Auditors are taught to be skeptical while conducting attestation engagements; however, there is no statistical definition for assurance. Assurance requires the use of subjective judgments in the risk assessment process that may lead to variability in the quality of audits between different people within the same audit function. According to ISACA’s IS Audit and Assurance Guideline 2202 Risk Assessment in Planning, Risk Assessment Methodology 2.2.4, “all risk assessment methodologies rely on subjective judgments at some point in the process (e.g., for assigning weights to the various parameters). Professionals should identify the subjective decisions required to use a particular methodology and consider whether these judgments can be made and validated to an appropriate level of accuracy.” Too often these judgments are difficult to validate with a repeatable level of accuracy without quantifiable data and methodology.
Scientific methods are the only proven way to develop degrees of confidence in risk assessment and correlations between cause and effect. “In any experiment or observation that involves drawing a sample from a population, there is always the possibility that an observed effect would have occurred due to sampling error alone.” The only way to adequately reduce the risk of sampling error is to automate sampling data. Trending sample data helps auditors detect seasonality and other factors that occur as a result of the ebb and flow of business dynamics.
A Pathway to Enhanced Assurance
- Identify the greatest opportunities to automate routine audit processes.
- Prioritize automation projects each budget cycle in coordination with operations, risk management, IT and compliance as applicable.
- Prioritize projects that leverage data sources that optimize automation projects across multiple stakeholders (operational data used by multiple stakeholders). One-offs can be integrated over time as needed.
- Develop a secondary list of automation projects that allow for monitoring, business intelligence and confidentiality.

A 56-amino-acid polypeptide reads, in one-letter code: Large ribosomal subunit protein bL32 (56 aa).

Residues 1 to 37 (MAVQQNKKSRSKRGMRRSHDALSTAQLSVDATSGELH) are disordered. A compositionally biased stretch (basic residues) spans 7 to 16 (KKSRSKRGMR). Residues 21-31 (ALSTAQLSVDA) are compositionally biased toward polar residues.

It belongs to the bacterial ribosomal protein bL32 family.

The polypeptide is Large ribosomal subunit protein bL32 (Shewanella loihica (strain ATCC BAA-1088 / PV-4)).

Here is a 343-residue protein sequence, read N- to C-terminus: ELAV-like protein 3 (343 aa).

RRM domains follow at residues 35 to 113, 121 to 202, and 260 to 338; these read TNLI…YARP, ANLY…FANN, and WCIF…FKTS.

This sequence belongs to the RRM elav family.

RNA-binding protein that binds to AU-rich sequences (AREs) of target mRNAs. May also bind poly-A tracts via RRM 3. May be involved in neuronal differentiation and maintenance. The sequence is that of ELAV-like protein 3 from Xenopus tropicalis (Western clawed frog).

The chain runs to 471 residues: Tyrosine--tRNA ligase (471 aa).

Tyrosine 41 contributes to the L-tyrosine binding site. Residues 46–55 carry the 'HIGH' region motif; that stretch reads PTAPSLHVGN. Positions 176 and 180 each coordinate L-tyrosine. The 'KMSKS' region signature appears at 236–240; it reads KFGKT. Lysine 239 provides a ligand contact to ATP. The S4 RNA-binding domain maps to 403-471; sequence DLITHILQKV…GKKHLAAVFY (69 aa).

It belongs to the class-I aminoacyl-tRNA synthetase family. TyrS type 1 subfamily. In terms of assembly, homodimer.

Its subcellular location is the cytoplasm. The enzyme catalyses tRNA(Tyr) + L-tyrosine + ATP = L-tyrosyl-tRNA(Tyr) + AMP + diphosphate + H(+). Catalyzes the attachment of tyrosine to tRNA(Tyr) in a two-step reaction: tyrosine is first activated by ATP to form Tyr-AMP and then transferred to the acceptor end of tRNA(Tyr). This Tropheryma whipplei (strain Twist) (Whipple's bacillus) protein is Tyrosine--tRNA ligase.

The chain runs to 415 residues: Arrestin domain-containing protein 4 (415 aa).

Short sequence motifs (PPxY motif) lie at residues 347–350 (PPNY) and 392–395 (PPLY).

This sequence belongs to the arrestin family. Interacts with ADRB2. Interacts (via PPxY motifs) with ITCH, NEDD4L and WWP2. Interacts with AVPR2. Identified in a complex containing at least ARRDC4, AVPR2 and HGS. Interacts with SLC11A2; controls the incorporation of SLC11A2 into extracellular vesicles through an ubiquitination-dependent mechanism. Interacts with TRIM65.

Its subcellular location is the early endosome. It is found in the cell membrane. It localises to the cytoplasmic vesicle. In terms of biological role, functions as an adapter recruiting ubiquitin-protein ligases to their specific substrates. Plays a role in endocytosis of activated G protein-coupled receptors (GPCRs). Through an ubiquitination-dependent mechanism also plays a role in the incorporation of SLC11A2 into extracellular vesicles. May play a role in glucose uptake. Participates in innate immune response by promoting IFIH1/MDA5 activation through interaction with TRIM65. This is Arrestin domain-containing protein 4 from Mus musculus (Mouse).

- Design automation projects with levels of security that maintain the integrity of the data based on users and sensitivity of the data.
- Consider the questions most important to senior executives.
“Look, I have got a rule, General Powell ‘As an intelligence officer, your responsibility is to tell me what you know. Tell me what you don’t know. Then you’re allowed to tell me what you think. But you [should] always keep those three separated.”
– Tim Weiner reporting in the New York Times about wisdom former Director of National Intelligence Mike McConnell learned from General Colin Powell
The business case for audit automation has never been stronger given the demands on internal audit. Today, the tools are available to reduce waste, improve assurance, validate audit findings and provide for enhanced audit judgment on the risks that really matter to management and audit professionals.
When we think of hacking we think of a network being hacked remotely by a computer nerd sitting in a bedroom using code she’s written to steal personal data, money or just to see if it is possible. The idea of a character breaking network security to take control of law enforcement systems has been imprinted in our psyche from images portrayed in TV crime shows however the real story is much more complex and simple in execution.